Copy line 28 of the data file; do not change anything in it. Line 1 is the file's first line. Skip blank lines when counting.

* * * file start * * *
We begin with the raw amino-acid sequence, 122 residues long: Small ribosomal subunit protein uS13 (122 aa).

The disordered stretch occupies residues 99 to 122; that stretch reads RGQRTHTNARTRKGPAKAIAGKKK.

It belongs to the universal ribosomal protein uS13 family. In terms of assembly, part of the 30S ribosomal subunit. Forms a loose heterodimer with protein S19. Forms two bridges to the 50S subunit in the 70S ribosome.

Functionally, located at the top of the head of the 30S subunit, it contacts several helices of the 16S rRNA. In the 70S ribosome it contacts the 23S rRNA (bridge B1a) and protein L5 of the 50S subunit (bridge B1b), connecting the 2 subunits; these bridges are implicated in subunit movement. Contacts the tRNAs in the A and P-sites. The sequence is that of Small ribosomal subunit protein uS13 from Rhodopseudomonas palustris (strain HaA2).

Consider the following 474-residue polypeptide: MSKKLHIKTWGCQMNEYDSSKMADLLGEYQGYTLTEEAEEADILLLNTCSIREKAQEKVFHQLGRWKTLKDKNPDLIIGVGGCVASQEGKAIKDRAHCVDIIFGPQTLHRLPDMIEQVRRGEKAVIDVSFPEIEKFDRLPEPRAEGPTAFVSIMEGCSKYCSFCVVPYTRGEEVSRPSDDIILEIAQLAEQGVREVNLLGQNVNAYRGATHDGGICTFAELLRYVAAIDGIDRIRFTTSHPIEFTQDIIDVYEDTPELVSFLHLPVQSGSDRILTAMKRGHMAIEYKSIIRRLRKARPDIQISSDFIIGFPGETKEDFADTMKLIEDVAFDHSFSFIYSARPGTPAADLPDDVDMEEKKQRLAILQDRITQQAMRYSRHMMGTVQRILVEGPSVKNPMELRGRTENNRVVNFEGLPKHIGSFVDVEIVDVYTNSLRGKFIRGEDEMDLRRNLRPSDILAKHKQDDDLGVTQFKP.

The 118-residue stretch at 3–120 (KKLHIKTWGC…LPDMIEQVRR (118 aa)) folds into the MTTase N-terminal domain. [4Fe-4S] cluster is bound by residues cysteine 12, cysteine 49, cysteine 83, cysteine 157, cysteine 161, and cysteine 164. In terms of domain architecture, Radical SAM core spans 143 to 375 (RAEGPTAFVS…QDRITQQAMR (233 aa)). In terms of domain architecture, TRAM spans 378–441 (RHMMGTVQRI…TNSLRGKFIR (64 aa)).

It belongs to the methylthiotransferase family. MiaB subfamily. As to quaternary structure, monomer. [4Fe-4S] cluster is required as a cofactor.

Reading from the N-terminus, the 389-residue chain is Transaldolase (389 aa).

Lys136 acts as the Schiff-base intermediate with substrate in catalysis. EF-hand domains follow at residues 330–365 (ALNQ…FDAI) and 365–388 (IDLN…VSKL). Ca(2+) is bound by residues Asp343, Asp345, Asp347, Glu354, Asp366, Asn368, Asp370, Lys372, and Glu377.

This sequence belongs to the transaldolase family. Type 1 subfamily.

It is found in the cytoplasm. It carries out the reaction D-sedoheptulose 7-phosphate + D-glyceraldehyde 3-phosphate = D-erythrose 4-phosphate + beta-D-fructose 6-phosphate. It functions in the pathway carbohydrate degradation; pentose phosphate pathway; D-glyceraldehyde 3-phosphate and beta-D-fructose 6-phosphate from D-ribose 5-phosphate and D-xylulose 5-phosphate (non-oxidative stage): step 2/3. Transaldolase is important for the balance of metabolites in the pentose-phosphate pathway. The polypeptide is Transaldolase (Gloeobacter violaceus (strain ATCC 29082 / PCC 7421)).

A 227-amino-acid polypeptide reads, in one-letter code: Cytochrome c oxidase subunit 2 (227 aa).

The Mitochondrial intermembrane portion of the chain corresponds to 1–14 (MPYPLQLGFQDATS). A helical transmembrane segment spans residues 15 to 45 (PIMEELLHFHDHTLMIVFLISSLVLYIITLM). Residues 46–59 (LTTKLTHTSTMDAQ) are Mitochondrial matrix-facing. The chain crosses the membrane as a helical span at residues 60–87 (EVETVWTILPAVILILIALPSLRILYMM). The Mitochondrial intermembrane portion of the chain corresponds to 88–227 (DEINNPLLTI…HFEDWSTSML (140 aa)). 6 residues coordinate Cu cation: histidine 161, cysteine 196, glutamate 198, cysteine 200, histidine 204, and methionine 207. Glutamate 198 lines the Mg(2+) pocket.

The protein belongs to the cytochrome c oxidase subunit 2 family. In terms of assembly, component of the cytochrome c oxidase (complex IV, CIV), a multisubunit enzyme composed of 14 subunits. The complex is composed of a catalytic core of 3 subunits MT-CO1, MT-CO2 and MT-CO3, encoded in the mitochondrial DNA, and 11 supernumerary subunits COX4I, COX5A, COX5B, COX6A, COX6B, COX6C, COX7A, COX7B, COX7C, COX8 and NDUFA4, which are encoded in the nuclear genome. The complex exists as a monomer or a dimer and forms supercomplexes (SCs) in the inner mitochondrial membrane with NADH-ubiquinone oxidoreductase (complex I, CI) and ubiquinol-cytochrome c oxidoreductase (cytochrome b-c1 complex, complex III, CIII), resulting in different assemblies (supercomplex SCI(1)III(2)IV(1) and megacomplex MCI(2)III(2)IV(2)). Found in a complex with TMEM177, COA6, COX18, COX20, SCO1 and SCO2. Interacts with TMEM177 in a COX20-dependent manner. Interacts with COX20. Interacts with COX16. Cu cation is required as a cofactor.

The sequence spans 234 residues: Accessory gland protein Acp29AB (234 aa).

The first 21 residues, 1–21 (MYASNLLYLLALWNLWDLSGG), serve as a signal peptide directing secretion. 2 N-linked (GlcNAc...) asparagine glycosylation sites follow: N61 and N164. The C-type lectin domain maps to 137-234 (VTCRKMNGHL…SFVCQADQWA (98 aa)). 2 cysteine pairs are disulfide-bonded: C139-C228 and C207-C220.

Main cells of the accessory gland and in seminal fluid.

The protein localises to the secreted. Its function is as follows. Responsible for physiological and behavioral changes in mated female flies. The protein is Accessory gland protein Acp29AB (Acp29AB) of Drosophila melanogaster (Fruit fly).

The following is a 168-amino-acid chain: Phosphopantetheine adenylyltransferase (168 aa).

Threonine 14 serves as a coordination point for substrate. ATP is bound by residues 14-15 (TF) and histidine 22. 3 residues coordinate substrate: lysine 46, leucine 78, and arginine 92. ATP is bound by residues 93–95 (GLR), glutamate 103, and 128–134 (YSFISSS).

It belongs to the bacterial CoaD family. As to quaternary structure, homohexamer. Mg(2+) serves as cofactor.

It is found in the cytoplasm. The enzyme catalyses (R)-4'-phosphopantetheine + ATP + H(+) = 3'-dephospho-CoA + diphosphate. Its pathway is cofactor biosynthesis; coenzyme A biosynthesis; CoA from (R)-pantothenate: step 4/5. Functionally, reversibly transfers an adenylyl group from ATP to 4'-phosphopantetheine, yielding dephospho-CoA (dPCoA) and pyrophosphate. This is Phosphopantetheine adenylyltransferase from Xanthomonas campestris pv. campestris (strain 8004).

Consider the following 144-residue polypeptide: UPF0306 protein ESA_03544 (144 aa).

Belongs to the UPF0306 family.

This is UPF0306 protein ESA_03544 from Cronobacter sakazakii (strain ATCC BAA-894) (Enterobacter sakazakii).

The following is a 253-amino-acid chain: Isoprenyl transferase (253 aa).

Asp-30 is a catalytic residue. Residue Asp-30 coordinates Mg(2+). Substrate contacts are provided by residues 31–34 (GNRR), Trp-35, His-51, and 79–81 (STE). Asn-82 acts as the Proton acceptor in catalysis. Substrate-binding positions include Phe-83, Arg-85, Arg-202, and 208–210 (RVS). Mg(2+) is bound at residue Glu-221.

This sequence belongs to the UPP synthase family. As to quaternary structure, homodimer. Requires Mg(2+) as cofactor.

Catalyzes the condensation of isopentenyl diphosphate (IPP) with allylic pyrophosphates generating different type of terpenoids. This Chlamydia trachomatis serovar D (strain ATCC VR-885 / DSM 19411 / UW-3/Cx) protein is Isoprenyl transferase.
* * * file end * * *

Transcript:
This sequence belongs to the UPP synthase family. As to quaternary structure, homodimer. Requires Mg(2+) as cofactor.